•   Inclusive broadband availability: These policies focus directly on closing broadband availability gaps for remote or uncovered populations. Options here include establishing infrastructure in underserved and/or rural areas, possibly utilising universal service obligations and/or universal service funds. Britain’s Superfast Broadband Future (2010) report emphasises the Broadband Delivery UK model for delivering connectivity in rural and hard-to-reach areas to stimulate private sector investment with available funding.

 On the other hand, demand-driven policies focus on greater broadband adoption through intensifying the motivators of usage. These policies can be categorised as follows:

•   Affordability of devices and access: These policies include targeted subsidies for device purchases by low-income households, decreasing or removing luxury taxes on ICT devices, and low-cost leasing programmes. Morocco’s Digital Morocco 2013 (2008) strategy highlights programmes to subsidise computers and internet connections for teachers and students.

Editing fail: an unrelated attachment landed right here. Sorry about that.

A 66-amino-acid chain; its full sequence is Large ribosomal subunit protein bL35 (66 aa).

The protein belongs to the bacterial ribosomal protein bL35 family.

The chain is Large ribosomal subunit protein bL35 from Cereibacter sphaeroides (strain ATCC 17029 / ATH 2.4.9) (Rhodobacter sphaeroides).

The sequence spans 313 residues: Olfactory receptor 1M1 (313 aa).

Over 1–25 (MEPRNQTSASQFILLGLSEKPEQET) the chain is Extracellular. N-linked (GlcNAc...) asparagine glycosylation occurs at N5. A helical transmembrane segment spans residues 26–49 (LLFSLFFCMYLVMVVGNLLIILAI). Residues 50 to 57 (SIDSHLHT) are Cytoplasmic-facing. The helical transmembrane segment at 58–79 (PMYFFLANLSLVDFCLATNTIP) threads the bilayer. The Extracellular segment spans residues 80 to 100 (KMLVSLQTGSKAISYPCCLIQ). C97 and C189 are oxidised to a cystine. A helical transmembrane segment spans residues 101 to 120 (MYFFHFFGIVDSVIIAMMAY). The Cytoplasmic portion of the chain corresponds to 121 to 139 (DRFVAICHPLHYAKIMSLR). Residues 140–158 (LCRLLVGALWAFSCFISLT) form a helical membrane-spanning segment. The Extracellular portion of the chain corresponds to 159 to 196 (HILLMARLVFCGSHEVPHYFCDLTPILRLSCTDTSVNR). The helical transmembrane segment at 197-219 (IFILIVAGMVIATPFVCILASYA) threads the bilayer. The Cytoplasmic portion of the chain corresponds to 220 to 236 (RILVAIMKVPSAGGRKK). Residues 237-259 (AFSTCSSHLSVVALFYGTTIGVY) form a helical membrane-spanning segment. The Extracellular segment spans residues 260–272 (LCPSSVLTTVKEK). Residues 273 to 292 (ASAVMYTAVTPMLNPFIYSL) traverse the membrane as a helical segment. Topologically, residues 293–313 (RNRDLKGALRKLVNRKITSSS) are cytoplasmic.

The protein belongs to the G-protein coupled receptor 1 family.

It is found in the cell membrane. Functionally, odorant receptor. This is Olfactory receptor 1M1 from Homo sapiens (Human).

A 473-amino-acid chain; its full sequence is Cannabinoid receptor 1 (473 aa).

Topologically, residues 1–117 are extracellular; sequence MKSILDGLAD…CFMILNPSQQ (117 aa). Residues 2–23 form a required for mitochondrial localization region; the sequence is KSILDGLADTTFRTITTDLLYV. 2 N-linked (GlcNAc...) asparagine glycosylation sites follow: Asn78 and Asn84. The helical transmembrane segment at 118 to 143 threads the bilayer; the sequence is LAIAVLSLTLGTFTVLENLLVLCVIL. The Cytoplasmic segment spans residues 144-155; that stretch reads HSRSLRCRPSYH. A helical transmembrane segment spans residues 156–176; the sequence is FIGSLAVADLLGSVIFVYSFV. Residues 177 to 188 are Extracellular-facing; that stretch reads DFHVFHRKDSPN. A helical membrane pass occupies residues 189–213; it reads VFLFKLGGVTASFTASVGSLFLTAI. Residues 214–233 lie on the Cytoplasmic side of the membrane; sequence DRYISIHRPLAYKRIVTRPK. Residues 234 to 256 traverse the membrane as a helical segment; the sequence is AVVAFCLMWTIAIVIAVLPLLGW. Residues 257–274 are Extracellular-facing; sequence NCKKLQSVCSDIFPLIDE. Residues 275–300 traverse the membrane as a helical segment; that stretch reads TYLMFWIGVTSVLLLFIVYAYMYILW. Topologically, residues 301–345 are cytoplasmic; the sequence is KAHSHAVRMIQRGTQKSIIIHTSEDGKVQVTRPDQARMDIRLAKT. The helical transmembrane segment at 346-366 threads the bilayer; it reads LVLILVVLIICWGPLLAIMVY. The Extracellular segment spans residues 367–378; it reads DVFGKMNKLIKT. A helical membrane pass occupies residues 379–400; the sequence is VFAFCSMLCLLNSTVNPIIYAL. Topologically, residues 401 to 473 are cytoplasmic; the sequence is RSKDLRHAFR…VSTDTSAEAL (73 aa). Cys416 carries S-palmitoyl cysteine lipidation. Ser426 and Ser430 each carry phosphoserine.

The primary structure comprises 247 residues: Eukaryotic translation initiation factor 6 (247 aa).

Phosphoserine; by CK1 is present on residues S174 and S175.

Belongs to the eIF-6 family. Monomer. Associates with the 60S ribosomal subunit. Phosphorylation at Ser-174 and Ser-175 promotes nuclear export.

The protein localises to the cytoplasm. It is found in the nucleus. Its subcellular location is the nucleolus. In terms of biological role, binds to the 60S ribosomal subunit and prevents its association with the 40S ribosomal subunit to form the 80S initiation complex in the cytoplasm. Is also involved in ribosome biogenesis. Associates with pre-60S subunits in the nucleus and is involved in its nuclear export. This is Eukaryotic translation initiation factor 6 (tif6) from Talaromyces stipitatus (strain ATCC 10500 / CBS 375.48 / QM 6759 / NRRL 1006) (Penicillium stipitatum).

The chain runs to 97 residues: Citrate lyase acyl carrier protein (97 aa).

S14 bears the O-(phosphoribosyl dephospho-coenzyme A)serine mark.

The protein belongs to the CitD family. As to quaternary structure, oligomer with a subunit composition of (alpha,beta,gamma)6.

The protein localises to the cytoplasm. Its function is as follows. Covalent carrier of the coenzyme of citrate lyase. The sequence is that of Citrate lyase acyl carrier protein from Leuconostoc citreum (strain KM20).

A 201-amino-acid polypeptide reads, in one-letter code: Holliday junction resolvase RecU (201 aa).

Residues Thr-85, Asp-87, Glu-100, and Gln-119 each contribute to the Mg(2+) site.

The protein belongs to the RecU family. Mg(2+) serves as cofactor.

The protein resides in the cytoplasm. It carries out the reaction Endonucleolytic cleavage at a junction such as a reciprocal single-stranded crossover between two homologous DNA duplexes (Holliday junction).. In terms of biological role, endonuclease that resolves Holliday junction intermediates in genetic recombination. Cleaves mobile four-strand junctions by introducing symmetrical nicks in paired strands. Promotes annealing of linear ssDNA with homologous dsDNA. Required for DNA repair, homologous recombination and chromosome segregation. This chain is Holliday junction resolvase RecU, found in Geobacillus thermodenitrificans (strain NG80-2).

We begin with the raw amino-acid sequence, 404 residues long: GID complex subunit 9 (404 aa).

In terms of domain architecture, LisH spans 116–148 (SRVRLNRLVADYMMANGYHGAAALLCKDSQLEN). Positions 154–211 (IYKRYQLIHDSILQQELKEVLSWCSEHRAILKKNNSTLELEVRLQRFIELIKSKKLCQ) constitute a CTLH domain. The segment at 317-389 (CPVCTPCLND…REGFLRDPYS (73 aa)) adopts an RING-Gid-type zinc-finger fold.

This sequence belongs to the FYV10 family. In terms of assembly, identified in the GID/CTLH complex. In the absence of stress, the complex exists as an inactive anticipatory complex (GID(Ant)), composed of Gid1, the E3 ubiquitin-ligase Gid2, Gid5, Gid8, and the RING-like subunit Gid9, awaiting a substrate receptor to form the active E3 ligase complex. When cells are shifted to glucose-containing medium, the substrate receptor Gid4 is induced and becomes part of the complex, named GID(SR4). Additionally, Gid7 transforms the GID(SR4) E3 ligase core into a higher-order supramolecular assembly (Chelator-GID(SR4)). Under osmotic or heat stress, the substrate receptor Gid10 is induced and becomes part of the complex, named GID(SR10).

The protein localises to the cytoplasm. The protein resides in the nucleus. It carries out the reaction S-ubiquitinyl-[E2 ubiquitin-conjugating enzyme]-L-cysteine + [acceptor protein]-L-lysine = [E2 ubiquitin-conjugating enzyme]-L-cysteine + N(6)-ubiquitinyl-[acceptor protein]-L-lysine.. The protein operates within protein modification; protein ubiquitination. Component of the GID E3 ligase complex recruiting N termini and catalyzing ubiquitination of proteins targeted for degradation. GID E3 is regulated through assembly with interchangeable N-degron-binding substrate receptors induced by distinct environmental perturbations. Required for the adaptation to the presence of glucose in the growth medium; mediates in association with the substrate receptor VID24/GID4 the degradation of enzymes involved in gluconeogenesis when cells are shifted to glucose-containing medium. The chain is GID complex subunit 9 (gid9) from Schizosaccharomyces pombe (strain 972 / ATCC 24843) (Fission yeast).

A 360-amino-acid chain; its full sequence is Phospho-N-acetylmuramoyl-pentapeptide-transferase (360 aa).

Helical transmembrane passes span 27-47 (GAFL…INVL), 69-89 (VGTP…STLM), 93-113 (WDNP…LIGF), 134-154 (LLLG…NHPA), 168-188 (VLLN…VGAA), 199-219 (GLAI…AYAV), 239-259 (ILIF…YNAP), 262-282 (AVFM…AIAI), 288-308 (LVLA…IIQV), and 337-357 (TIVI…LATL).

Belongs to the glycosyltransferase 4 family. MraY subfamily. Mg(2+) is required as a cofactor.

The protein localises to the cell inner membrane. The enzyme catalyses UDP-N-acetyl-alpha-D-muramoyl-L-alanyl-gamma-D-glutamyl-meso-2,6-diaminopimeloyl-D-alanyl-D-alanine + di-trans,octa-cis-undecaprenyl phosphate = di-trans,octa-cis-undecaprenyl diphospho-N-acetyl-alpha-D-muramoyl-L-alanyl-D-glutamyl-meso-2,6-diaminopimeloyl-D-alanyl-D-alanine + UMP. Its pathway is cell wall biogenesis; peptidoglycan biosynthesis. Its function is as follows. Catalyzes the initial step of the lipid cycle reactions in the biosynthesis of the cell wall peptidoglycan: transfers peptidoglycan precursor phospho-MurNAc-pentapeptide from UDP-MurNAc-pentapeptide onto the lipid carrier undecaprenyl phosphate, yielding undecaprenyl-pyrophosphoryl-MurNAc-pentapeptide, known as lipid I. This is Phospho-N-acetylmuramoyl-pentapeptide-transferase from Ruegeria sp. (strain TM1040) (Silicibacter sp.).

•   Government leadership to utilise and promote broadband: These include policies that encourage the deployment of e-government services and portals, as well as the government operating as an “anchor-tenant” for broadband services. Japan’s New Strategy in Information and Communications Technology (2010) highlights recommendations for improving and increasing the availability of e-government services and for driving efficiency in government ICT systems. These services include an emphasis on cloud technology and promoting citizen participation in political activities through electronic voting.

•   ICT skills development: These policies also target actions intended to increase community usage and access through “telecentres” and public access sites as well as increasing technical skills such as computer science and network engineering. Nigeria’s draft National ICT Policy (2012) emphasises the introduction of ICT training at all school levels through the development of specialised training institutes.